BTW, I have always wondered if Nick Griffin is really an obese woman dressed as a man. He looked a bit 'non-binary' and had a high-pitched voice with a slight nasal twang: in fact he was an almost exact soundalike for Caroline Wyatt, who used to be the BBC's Defence and then Religious Affairs correspondent.

Silver Bear
14-11-2017, 16:33
Though almost straight after UKIP stole their ideas, & now the Tories have borrowed from UKIP, though it's not worked as well as they hoped.

It's as I mentioned before the fringe parties can get a boost if they push an idea the main parties won't touch, but hen they do the fringe ones fade away.

UKIP seem to have been similar to the BNP at local level, i.e. they did bugger all when they were elected and so didn't build up any local loyalty. And Paul Nuttall was a bit of a pound shop version of Farage.

George 1978
14-11-2017, 16:55
Before 1987 the election deposit was £100 but it was only returned to candidates who managed to win at least 12.5% of the vote.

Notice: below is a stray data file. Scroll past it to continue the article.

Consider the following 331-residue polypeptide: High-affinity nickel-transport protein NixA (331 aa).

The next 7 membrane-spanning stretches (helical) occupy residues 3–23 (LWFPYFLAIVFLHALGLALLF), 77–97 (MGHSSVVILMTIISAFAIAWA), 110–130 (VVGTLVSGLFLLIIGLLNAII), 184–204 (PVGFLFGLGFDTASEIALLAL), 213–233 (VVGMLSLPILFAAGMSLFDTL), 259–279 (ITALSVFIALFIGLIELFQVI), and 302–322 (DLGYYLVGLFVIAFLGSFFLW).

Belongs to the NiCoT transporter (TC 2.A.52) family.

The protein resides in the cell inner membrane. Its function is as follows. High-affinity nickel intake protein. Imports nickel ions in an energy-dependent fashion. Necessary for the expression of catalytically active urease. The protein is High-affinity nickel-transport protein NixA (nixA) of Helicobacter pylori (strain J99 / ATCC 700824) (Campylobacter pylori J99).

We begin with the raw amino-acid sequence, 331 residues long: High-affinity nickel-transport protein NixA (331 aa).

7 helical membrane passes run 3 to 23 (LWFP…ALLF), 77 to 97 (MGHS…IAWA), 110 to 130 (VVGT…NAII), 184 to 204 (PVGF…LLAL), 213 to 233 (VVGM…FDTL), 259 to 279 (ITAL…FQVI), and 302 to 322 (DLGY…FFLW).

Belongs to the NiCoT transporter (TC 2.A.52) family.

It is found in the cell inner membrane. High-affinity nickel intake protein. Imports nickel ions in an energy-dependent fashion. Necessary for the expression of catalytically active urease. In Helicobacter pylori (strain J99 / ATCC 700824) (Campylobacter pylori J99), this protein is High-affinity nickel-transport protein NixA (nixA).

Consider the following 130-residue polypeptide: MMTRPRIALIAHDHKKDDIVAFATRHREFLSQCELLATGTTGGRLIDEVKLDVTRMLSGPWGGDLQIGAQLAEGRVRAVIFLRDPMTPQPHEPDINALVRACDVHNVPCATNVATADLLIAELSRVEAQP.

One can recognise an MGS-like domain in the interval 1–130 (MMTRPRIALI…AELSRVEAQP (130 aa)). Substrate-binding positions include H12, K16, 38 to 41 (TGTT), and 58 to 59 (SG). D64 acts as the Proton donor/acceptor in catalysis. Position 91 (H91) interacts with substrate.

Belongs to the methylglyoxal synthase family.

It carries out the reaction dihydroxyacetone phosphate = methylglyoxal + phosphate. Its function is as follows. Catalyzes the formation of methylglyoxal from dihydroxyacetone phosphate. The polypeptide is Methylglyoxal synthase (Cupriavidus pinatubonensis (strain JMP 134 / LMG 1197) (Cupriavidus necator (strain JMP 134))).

The deposit was actually £150 from when it was introduced in 1918 right up until 1985.

Richard1978
14-11-2017, 18:52
UKIP seem to have been similar to the BNP at local level, i.e. they did bugger all when they were elected and so didn't build up any local loyalty. And Paul Nuttall was a bit of a pound shop version of Farage.

I've heard a few amusing stories about UKIP & BNP elected candidates not having a clue what to do after being elected.

Arran
14-11-2017, 19:13
Though almost straight after UKIP stole their ideas, & now the Tories have borrowed from UKIP, though it's not worked as well as they hoped.